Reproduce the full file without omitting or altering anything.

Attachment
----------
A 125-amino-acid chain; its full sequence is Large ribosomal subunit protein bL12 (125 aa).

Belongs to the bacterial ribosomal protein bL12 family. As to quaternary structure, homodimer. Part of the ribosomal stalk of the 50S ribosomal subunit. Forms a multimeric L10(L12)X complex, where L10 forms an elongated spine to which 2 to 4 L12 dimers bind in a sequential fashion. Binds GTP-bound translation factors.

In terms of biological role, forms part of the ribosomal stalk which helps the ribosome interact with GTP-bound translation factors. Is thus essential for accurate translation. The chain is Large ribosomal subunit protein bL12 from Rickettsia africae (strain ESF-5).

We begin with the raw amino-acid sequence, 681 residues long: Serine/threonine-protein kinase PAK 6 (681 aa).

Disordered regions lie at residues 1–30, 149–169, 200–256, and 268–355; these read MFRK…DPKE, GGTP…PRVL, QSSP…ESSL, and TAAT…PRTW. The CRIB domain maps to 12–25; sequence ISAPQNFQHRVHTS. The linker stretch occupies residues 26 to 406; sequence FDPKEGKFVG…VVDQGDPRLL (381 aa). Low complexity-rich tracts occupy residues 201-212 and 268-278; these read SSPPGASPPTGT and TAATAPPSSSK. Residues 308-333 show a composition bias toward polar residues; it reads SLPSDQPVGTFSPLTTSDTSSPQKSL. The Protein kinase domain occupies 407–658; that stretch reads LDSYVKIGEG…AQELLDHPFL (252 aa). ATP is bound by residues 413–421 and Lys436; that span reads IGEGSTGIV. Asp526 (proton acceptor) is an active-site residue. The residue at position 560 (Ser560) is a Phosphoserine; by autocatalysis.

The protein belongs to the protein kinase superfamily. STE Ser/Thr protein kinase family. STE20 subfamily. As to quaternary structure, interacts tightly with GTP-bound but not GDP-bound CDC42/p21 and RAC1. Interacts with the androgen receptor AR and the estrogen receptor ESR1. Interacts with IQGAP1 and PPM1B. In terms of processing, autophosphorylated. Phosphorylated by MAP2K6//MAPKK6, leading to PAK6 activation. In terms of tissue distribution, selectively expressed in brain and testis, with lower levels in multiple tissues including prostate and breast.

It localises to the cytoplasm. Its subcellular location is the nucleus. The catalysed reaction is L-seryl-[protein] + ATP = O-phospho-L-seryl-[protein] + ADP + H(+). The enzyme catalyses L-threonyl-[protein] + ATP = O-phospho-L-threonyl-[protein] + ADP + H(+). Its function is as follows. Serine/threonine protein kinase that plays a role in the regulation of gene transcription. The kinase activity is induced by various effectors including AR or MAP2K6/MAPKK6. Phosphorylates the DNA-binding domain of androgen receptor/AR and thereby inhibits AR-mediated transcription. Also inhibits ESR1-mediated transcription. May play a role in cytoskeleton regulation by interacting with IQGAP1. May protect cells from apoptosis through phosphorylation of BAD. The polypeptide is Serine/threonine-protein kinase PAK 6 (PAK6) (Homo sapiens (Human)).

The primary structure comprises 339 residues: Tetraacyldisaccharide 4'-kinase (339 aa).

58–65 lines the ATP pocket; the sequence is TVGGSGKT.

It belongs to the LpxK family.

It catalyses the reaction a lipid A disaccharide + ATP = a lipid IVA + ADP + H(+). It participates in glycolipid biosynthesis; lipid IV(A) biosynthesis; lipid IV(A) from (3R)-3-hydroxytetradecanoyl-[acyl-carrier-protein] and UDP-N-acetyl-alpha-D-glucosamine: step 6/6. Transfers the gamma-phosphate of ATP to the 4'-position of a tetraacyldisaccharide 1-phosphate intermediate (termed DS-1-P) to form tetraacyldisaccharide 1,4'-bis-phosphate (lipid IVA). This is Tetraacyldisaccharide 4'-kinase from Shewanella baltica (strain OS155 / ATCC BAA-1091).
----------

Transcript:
A 125-amino-acid chain; its full sequence is Large ribosomal subunit protein bL12 (125 aa).

Belongs to the bacterial ribosomal protein bL12 family. As to quaternary structure, homodimer. Part of the ribosomal stalk of the 50S ribosomal subunit. Forms a multimeric L10(L12)X complex, where L10 forms an elongated spine to which 2 to 4 L12 dimers bind in a sequential fashion. Binds GTP-bound translation factors.

In terms of biological role, forms part of the ribosomal stalk which helps the ribosome interact with GTP-bound translation factors. Is thus essential for accurate translation. The chain is Large ribosomal subunit protein bL12 from Rickettsia africae (strain ESF-5).

We begin with the raw amino-acid sequence, 681 residues long: Serine/threonine-protein kinase PAK 6 (681 aa).

Disordered regions lie at residues 1–30, 149–169, 200–256, and 268–355; these read MFRK…DPKE, GGTP…PRVL, QSSP…ESSL, and TAAT…PRTW. The CRIB domain maps to 12–25; sequence ISAPQNFQHRVHTS. The linker stretch occupies residues 26 to 406; sequence FDPKEGKFVG…VVDQGDPRLL (381 aa). Low complexity-rich tracts occupy residues 201-212 and 268-278; these read SSPPGASPPTGT and TAATAPPSSSK. Residues 308-333 show a composition bias toward polar residues; it reads SLPSDQPVGTFSPLTTSDTSSPQKSL. The Protein kinase domain occupies 407–658; that stretch reads LDSYVKIGEG…AQELLDHPFL (252 aa). ATP is bound by residues 413–421 and Lys436; that span reads IGEGSTGIV. Asp526 (proton acceptor) is an active-site residue. The residue at position 560 (Ser560) is a Phosphoserine; by autocatalysis.

The protein belongs to the protein kinase superfamily. STE Ser/Thr protein kinase family. STE20 subfamily. As to quaternary structure, interacts tightly with GTP-bound but not GDP-bound CDC42/p21 and RAC1. Interacts with the androgen receptor AR and the estrogen receptor ESR1. Interacts with IQGAP1 and PPM1B. In terms of processing, autophosphorylated. Phosphorylated by MAP2K6//MAPKK6, leading to PAK6 activation. In terms of tissue distribution, selectively expressed in brain and testis, with lower levels in multiple tissues including prostate and breast.

It localises to the cytoplasm. Its subcellular location is the nucleus. The catalysed reaction is L-seryl-[protein] + ATP = O-phospho-L-seryl-[protein] + ADP + H(+). The enzyme catalyses L-threonyl-[protein] + ATP = O-phospho-L-threonyl-[protein] + ADP + H(+). Its function is as follows. Serine/threonine protein kinase that plays a role in the regulation of gene transcription. The kinase activity is induced by various effectors including AR or MAP2K6/MAPKK6. Phosphorylates the DNA-binding domain of androgen receptor/AR and thereby inhibits AR-mediated transcription. Also inhibits ESR1-mediated transcription. May play a role in cytoskeleton regulation by interacting with IQGAP1. May protect cells from apoptosis through phosphorylation of BAD. The polypeptide is Serine/threonine-protein kinase PAK 6 (PAK6) (Homo sapiens (Human)).

The primary structure comprises 339 residues: Tetraacyldisaccharide 4'-kinase (339 aa).

58–65 lines the ATP pocket; the sequence is TVGGSGKT.

It belongs to the LpxK family.

It catalyses the reaction a lipid A disaccharide + ATP = a lipid IVA + ADP + H(+). It participates in glycolipid biosynthesis; lipid IV(A) biosynthesis; lipid IV(A) from (3R)-3-hydroxytetradecanoyl-[acyl-carrier-protein] and UDP-N-acetyl-alpha-D-glucosamine: step 6/6. Transfers the gamma-phosphate of ATP to the 4'-position of a tetraacyldisaccharide 1-phosphate intermediate (termed DS-1-P) to form tetraacyldisaccharide 1,4'-bis-phosphate (lipid IVA). This is Tetraacyldisaccharide 4'-kinase from Shewanella baltica (strain OS155 / ATCC BAA-1091).